“If I’m Going To Get Hacked Anyway, Why Bother Spending Money On Cyber Security?”

In his book The Road Less Stupid, Keith Cunningham makes this correct observation about succeeding in business: “I don’t need to do more smart things. I just need to do fewer dumb things.”

 When it comes to cyber security, I see a lot of dumb decisions made by smart people based on gross ignorance about what can happen or the desire to stick their proverbial head in the sand to avoid having to spend the money and time to protect their assets.

 

     One of the biggest mistakes is thinking you won’t get hacked because you’re too small, or because you “don’t have anything the hackers would want.” Allow me to point out that you’re not too small to get hacked, but you are too small to make headline news. Millions of small businesses get hacked every year – they simply don’t talk about it because of the potential liability, bad PR and loss of client and marketplace trust. They’re embarrassed.

 

     Further, you’re right – hackers, for the most part, don’t want your stuff, unless you happen to have medical records, credit cards, social security numbers, etc. Those are very valuable digital assets that can be sold on the dark-web marketplace – and cyber criminals are in it for the money. But more to the point, YOU want your stuff, so they’ll kidnap your information and hold it for a ransom to extort money from you. Kidnappers don’t steal a child because they want to start a family. They steal your children because YOU want your children and they know you’ll pay anything to get them back, safe and sound.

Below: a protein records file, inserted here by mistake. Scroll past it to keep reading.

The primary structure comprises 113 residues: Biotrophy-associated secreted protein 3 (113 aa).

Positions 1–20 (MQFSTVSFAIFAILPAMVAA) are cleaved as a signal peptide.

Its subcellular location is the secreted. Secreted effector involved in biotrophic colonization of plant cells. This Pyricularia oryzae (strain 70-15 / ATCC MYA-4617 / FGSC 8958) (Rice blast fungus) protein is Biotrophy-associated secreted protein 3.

So it goes with ransomware. When all of your work files and e-mails go away, very few businesses can pick up from ground zero and keep operating without any losses. Perhaps the solo operator working from home, but certainly not a small business that has been operating for several years with multiple clients and employees producing work for clients.

 

     Another excuse I’ll hear for not implementing cyber protections is, “Since I’m going to get hacked anyway, why bother spending so much money on cyber security? I’ll just get an insurance policy, back up my data and take the hit.”

 

     While that might sound logical, here’s why it’s a gloriously stupid plan…

 

     Insurance companies are in business to make money, NOT pay out policy claims. A few years ago, cyber insurance carriers were keeping 70% of premiums as profit and only paying out 30% in claims. Fast-forward to today, and those figures are turned upside down, causing carriers to make drastic changes in how cyber liability insurance is acquired and coverages paid. In fact, the CEO of Zurich Insurance Group recently predicted that cyber-attacks are set to become uninsurable

 

     Today, getting even a basic cyber liability policy requires you to prove you have certain security measures in place, such as multifactor authentication, password management, endpoint protection and tested and proven data backup solutions. These carriers want to see phishing training and cyber security awareness training in place, and some will want to see a WISP, or written information security program or a business continuity plan from your organization. Depending on the carrier, your specific situation and the coverage you’re seeking, the list can be longer.

 

     Also, hackers are onto your backup plan and create ransomware attacks to not only take your data but also corrupt your backup. The additional threat is that if you don’t pay, they’ll release your files online for all to see, including payroll information, ALL e-mail communications, client contracts and more. Do you really want that in the hands of competitors and the general public? Insurance won’t cover that.

 

     Bottom line: having cyber-protections in place cannot guarantee you will never get hacked, but it CAN dramatically prevent the damage done and absolutely will block the majority of attempts, preventing you from being low-hanging fruit. 

 

     Wearing a seat belt, having a safe car and practicing good driving behaviors (like don’t text and drive) won’t guarantee you’ll never be in a car wreck – but if you do those things, the risk of getting into crash go down dramatically AND your chances of coming out alive and unharmed will obviously increase. 



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